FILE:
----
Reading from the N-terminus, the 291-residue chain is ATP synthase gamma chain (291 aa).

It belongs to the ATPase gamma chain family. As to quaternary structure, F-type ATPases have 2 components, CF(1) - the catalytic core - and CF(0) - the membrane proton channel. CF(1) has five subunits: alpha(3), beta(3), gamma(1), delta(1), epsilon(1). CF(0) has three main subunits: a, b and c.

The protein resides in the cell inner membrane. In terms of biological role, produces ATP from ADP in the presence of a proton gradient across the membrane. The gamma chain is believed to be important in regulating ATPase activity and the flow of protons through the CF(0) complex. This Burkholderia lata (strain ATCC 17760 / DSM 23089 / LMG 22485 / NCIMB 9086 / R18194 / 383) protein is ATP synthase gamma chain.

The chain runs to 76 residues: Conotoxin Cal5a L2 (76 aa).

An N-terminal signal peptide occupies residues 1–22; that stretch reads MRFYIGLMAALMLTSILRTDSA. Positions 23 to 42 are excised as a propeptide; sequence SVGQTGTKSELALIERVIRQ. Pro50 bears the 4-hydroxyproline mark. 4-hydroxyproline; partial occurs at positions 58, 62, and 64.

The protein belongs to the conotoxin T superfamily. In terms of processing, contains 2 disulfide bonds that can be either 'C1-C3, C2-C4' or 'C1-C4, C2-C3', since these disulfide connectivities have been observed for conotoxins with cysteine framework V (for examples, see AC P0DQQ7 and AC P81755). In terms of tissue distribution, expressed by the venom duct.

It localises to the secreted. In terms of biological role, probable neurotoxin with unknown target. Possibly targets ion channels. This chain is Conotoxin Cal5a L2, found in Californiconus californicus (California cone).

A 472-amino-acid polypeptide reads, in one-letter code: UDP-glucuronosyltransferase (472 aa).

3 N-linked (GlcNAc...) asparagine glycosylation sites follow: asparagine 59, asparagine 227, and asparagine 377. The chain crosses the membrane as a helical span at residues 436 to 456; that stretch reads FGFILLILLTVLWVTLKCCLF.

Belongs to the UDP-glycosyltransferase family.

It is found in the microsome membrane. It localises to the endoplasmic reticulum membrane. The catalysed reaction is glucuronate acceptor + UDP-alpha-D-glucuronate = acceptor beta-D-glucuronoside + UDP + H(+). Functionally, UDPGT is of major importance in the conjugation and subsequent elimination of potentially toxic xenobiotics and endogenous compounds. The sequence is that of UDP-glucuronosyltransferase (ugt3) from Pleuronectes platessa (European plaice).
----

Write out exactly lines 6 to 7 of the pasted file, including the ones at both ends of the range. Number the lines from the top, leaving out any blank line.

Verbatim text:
The protein belongs to the conotoxin T superfamily. In terms of processing, contains 2 disulfide bonds that can be either 'C1-C3, C2-C4' or 'C1-C4, C2-C3', since these disulfide connectivities have been observed for conotoxins with cysteine framework V (for examples, see AC P0DQQ7 and AC P81755). In terms of tissue distribution, expressed by the venom duct.

It localises to the secreted. In terms of biological role, probable neurotoxin with unknown target. Possibly targets ion channels. This chain is Conotoxin Cal5a L2, found in Californiconus californicus (California cone).